Subsequent statutory subsections clarify that an injured party is certainly permitted “to settle a claim with a liability insurer and its insured for less than the underinsured motorist's full liability policy limits.” KRS 304.39–320(3). Any such settlement notwithstanding, provided proper Coots procedures are followed, the UIM carrier is still “entitled to a credit against total damages in the amount of the limits of the [tortfeasor's] liability insurance.” Samples, 192 S.W.3d at 313 fn. 1 (Ky.2006). Support for this is found in KRS 304.39–320(5), which provides that the UIM carrier is “entitled to a credit against total damages in the amount of the limits of the underinsured motorist's liability policies ․ even if the settlement with the underinsured motorist under [KRS 304.39–320(3) ] ․ is for less than the underinsured motorist's full liability policy limits.”
KRS 304.39–320(3) clearly evinces a legislative policy not to impede the injured party's ability to: (1) settle with the tortfeasor and/or the tortfeasor's liability insurance carrier; and (2) obtain timely compensation of his or her injuries. However, KRS 304.39–320(5)'s unambiguous language also makes clear that the injured party, not that injured party's UIM carrier, bears the burden of any settlement below the tortfeasor's liability policy limits. At first blush, this result may appear inequitable to the injured party. A closer look at the rationale underlying UIM benefits reveals that this is not the case.
“[T]he purpose and intent of the [underinsured motorist] statute is to treat the insured victim as if the tortfeasor is insured[.]” Robertson v. Vinson, 58 S.W.3d 432, 434 (Ky.2001) (citation omitted). Without question, “[t]he tortfeasor's liability insurance is the primary coverage, and the UIM insurance is the secondary or excess coverage[.]” Samples, 192 S.W.3d at 315. It logically follows, then, that the injured party must exhaust the tortfeasor's liability insurance before turning to its own carrier for compensation. If the injured party chooses to settle for less than the tortfeasor's policy limits, he does so at his own risk, for KRS 304.39–320(2) and (5) are clear that the nature and purpose of UIM benefits is to compensate the injured party only for those damages that exceed the limits of the tortfeasor's liability insurance policy.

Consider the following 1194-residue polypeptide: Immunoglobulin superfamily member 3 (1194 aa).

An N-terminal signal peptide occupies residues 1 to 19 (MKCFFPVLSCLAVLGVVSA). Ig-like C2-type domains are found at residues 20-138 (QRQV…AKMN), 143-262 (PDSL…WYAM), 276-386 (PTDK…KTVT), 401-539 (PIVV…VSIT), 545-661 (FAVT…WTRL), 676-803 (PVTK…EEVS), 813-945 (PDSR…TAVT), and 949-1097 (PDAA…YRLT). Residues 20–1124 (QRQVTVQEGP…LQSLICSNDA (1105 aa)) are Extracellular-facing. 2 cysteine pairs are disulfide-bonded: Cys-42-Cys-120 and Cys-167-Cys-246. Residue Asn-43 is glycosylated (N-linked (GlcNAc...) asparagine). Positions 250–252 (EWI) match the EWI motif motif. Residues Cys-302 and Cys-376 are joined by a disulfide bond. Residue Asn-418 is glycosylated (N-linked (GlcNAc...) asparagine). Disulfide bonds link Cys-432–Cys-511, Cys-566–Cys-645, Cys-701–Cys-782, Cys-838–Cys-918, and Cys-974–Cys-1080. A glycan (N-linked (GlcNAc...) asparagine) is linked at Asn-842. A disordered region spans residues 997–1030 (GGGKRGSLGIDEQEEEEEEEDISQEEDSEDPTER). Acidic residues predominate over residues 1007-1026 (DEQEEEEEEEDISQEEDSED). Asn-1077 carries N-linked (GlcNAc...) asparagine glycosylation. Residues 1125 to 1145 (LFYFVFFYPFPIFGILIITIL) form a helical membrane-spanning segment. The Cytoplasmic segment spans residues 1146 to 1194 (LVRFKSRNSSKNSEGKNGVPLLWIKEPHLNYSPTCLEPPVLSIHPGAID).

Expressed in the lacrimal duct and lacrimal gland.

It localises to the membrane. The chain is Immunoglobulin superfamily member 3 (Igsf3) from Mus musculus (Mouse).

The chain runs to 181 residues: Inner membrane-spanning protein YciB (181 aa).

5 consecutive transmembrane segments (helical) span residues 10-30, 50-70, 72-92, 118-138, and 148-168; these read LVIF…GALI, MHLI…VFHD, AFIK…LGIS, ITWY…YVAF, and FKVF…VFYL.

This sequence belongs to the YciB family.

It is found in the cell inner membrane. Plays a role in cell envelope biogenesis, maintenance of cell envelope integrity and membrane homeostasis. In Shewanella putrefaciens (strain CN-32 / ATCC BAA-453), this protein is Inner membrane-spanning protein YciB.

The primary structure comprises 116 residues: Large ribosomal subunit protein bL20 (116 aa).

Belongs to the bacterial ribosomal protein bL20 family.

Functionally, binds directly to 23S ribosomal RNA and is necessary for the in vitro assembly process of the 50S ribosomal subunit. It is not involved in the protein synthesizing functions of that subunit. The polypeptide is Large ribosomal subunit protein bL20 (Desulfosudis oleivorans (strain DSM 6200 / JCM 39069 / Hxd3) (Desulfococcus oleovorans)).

As applied to this case, Progressive's liability to Jamison under the UIM provision of his insurance policy was limited to those damages over and above Humble's liability policy limit of $25,000.00. Accordingly, Progressive was entitled to a credit against Jamison's total damages up to Humble's policy limit. The circuit court erred when it declined to reduce the jury's verdict by $25,000 .00.
iii. Sum mary of Review of Statutory Set-offs/Credits
We find Progressive was entitled to two statutory set-offs or credits against Jamison's total damages award, as fixed by the jury in this matter: (1) a $10,000.00 offset for basic reparation benefits paid; and (2) a $25,000.00 credit representing Humble's liability insurance policy limit. Applying those credits to the jury's $37,709.21 total damages award results in a net judgment of $2,709.21. Accordingly, Progressive is only contractually liable to Jamison under the UIM provision of Jamison and Progressive's insurance policy in the amount of $2,709.21. On remand, we direct the circuit court to enter a new judgment against Progressive in this amount.
B. Subrogation Cross–Claim
Finally, Progressive claims the circuit court erred by failing to enter a judgment in Progressive's favor on its subrogation cross-claim, as required by KRS 304.39–320(4). Under this statutory provision:
[U]pon final resolution of the underinsured motorist claim, the underinsured motorist insurer is entitled to seek subrogation against the liability insurer to the extent of its limits of liability insurance, and the underinsured motorist for the amounts paid to the injured party.
KRS 304.30–320(4) unequivocally establishes “a statutory right of subrogation” on behalf of the UIM carrier “against the underinsured tortfeasor for any sums it pays to the plaintiff[.]” Samples, 192 S.W.3d at 316.